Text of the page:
Q. The firm and determined character of Luyanda Masinda as an investigative journalist is very well presented. What challenges did you face in working with her and her friend Albert?
A. I was determined to choose very strong actors. Both of them are fantastic actors and had a fantastic chemistry together. They are very different types of people. They were well aware of different things, Luyanda’s story is that she is an orphan who has grown up in South Africa and portrays a success story to the nation. Albert is a young boy whose back story could not be told as it would be the spoiler of the film. If anyone wants to know the background of Albert one has to watch the movie because it is the key element in the story of the film.
Q. Why did you choose to explore deep-rooted state capture of military assets by a corrupt and powerful group who will stop at nothing to protect their illicit chemical weapons trade across Africa.
A. Taking all of the military production out of South Africa was always the plan for the military group in the old days in the 80s and 90s. Now the same thing is going on with the revelation of South Africa supplying weapons to Southi Arabia and there have been rumours about South Africa involved in Sudan. So these kinds of stories keep emerging. For a long time South Africa was a source of emergent mercenary activities in Africa. Now all these activities take place in Russia and there have always been professional soldiers in Africa deporting one or other regime. This story of Africa has to be resolved,
Q. Can you highlight the level of their success?
A. She successfully brings the story out and it becomes a new story and even as it becomes a new story there is new cover up around the story and the events that happen. Once the level of corruption is revealed and the coverup is denied we perceive new truth, and search for alternative truth is bizarre.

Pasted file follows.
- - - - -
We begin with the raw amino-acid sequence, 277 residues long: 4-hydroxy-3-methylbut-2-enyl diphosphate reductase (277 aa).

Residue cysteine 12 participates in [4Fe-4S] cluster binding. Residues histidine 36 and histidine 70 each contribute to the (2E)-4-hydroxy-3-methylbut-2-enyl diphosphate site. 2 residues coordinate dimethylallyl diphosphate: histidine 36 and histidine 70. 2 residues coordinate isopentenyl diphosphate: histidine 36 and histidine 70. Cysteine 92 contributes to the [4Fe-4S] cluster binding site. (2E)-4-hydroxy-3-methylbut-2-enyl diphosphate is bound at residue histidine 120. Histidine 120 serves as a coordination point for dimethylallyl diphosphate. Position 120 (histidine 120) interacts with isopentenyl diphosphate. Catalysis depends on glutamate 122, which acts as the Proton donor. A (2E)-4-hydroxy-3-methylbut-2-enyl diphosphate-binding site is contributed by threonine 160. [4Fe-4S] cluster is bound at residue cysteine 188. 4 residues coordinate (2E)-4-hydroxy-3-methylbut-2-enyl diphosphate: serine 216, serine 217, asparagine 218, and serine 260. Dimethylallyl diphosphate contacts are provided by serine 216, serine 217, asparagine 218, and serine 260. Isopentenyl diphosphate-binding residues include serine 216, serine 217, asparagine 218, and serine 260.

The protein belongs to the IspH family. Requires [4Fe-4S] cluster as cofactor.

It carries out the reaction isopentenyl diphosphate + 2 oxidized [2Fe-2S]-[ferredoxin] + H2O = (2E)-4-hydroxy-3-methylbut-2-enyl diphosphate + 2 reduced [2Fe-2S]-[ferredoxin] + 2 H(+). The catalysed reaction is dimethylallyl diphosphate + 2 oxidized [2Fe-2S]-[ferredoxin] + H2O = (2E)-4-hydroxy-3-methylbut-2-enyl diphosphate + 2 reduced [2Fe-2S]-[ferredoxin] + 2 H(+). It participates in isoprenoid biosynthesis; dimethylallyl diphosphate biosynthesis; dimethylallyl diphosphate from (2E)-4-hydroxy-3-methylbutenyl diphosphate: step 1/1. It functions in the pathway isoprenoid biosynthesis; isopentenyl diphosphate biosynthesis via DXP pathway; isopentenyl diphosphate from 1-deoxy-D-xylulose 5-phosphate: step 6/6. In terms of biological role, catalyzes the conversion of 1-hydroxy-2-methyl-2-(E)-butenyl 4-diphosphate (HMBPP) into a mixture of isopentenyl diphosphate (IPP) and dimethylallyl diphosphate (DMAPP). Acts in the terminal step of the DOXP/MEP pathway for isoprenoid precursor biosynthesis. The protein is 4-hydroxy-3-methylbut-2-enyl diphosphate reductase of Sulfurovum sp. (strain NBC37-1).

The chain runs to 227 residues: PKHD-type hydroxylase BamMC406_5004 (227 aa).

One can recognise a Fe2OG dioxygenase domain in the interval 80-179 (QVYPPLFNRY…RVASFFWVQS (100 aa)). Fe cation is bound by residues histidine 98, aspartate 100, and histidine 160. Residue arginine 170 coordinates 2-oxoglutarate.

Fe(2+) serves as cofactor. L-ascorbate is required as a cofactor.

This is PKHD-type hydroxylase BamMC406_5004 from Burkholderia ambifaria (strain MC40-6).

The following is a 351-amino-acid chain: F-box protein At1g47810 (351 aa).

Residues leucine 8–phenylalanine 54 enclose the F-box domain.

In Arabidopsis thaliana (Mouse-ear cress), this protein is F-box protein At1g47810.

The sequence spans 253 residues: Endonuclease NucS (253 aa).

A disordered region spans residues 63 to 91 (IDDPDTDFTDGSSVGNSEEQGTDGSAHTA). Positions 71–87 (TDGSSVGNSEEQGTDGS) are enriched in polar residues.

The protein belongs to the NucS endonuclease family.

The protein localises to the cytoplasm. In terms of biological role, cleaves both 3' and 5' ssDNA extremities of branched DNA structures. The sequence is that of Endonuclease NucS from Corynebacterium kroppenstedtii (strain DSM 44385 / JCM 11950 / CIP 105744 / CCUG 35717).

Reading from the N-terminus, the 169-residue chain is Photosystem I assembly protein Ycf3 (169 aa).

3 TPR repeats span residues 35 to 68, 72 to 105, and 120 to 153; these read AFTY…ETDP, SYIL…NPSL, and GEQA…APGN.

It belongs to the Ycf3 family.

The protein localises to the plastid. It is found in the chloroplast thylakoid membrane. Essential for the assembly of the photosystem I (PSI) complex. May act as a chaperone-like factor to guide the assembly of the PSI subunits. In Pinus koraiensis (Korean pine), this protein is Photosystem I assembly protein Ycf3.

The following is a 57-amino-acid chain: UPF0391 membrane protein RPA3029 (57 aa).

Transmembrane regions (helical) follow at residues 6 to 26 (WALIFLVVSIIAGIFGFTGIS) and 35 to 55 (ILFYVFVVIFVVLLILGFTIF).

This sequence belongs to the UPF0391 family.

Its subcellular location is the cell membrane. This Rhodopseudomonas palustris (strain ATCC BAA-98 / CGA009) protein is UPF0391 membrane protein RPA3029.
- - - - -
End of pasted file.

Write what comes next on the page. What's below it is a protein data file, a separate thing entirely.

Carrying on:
Q. What challenges did you face in portraying the corruption in the ex-military propaganda?
A. The challenge is always to reveal the truth in an uncontaminated way. A lot of the truth in what happened in South Africa as far as the military was concerned is still being revealed in bits and pieces.
Q. Can you elaborate significance of the term Truth and reconciliation commission (TRC)) in this story?
A. The Truth and Reconciliation Commission ( TRC) was a court-like restorative justice body assembled in South Africa in 1996 after the end of apartheid. Authorised by Nelson Mandela and chaired by Desmond Tutu, TRC was set up to reveal the truth of the crime and the victim. TR was that you only have R if you have T. When people reveal the truth this is the way to give some forgiveness and spiritual mending in the country. But very often the crimes may not be easily unveiled. Sometimes they would be hidden and lied about. In South Africa TRC was set up to give S. Africa a new beginning.